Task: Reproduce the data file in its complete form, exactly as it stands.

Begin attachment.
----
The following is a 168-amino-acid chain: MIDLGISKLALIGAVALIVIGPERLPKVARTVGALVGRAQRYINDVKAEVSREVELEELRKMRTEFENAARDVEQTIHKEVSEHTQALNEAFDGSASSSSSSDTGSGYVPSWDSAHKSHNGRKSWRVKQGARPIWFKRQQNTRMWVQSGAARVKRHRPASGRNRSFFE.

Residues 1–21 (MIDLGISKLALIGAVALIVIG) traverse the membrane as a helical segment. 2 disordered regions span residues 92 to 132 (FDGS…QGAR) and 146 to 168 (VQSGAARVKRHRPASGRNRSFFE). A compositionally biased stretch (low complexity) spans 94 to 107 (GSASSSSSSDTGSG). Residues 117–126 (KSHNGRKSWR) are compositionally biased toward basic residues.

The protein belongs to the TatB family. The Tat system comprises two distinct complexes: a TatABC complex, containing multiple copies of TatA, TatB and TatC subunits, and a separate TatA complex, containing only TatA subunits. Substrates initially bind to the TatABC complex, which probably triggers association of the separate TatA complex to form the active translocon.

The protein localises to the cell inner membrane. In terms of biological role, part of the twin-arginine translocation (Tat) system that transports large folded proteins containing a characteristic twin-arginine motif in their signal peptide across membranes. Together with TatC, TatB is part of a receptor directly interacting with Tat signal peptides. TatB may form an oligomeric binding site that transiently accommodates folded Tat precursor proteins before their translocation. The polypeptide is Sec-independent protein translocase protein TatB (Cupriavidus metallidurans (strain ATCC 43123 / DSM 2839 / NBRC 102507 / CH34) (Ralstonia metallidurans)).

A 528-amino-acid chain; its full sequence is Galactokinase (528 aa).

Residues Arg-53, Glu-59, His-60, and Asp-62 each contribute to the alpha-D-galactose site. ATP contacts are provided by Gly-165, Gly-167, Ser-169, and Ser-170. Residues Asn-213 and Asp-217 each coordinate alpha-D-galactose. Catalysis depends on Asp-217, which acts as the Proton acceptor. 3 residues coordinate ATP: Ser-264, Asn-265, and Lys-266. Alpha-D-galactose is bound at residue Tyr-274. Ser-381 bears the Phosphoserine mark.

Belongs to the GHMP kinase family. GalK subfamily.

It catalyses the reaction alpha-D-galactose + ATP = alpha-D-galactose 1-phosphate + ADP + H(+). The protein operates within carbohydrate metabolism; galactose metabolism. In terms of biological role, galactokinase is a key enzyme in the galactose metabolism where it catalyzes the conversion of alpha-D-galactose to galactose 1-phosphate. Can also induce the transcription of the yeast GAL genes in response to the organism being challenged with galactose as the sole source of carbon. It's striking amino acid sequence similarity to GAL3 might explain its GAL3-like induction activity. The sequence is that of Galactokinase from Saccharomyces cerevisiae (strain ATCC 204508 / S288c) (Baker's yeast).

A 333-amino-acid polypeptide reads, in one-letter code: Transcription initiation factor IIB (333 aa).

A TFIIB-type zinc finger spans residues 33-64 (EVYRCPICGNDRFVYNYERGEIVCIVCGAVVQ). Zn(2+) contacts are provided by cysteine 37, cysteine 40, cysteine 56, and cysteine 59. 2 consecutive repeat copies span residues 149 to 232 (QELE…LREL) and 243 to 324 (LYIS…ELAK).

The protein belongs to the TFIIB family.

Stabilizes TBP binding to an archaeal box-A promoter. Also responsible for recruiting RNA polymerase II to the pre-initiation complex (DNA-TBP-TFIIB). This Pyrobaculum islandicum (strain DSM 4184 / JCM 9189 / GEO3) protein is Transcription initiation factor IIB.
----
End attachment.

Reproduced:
The following is a 168-amino-acid chain: MIDLGISKLALIGAVALIVIGPERLPKVARTVGALVGRAQRYINDVKAEVSREVELEELRKMRTEFENAARDVEQTIHKEVSEHTQALNEAFDGSASSSSSSDTGSGYVPSWDSAHKSHNGRKSWRVKQGARPIWFKRQQNTRMWVQSGAARVKRHRPASGRNRSFFE.

Residues 1–21 (MIDLGISKLALIGAVALIVIG) traverse the membrane as a helical segment. 2 disordered regions span residues 92 to 132 (FDGS…QGAR) and 146 to 168 (VQSGAARVKRHRPASGRNRSFFE). A compositionally biased stretch (low complexity) spans 94 to 107 (GSASSSSSSDTGSG). Residues 117–126 (KSHNGRKSWR) are compositionally biased toward basic residues.

The protein belongs to the TatB family. The Tat system comprises two distinct complexes: a TatABC complex, containing multiple copies of TatA, TatB and TatC subunits, and a separate TatA complex, containing only TatA subunits. Substrates initially bind to the TatABC complex, which probably triggers association of the separate TatA complex to form the active translocon.

The protein localises to the cell inner membrane. In terms of biological role, part of the twin-arginine translocation (Tat) system that transports large folded proteins containing a characteristic twin-arginine motif in their signal peptide across membranes. Together with TatC, TatB is part of a receptor directly interacting with Tat signal peptides. TatB may form an oligomeric binding site that transiently accommodates folded Tat precursor proteins before their translocation. The polypeptide is Sec-independent protein translocase protein TatB (Cupriavidus metallidurans (strain ATCC 43123 / DSM 2839 / NBRC 102507 / CH34) (Ralstonia metallidurans)).

A 528-amino-acid chain; its full sequence is Galactokinase (528 aa).

Residues Arg-53, Glu-59, His-60, and Asp-62 each contribute to the alpha-D-galactose site. ATP contacts are provided by Gly-165, Gly-167, Ser-169, and Ser-170. Residues Asn-213 and Asp-217 each coordinate alpha-D-galactose. Catalysis depends on Asp-217, which acts as the Proton acceptor. 3 residues coordinate ATP: Ser-264, Asn-265, and Lys-266. Alpha-D-galactose is bound at residue Tyr-274. Ser-381 bears the Phosphoserine mark.

Belongs to the GHMP kinase family. GalK subfamily.

It catalyses the reaction alpha-D-galactose + ATP = alpha-D-galactose 1-phosphate + ADP + H(+). The protein operates within carbohydrate metabolism; galactose metabolism. In terms of biological role, galactokinase is a key enzyme in the galactose metabolism where it catalyzes the conversion of alpha-D-galactose to galactose 1-phosphate. Can also induce the transcription of the yeast GAL genes in response to the organism being challenged with galactose as the sole source of carbon. It's striking amino acid sequence similarity to GAL3 might explain its GAL3-like induction activity. The sequence is that of Galactokinase from Saccharomyces cerevisiae (strain ATCC 204508 / S288c) (Baker's yeast).

A 333-amino-acid polypeptide reads, in one-letter code: Transcription initiation factor IIB (333 aa).

A TFIIB-type zinc finger spans residues 33-64 (EVYRCPICGNDRFVYNYERGEIVCIVCGAVVQ). Zn(2+) contacts are provided by cysteine 37, cysteine 40, cysteine 56, and cysteine 59. 2 consecutive repeat copies span residues 149 to 232 (QELE…LREL) and 243 to 324 (LYIS…ELAK).

The protein belongs to the TFIIB family.

Stabilizes TBP binding to an archaeal box-A promoter. Also responsible for recruiting RNA polymerase II to the pre-initiation complex (DNA-TBP-TFIIB). This Pyrobaculum islandicum (strain DSM 4184 / JCM 9189 / GEO3) protein is Transcription initiation factor IIB.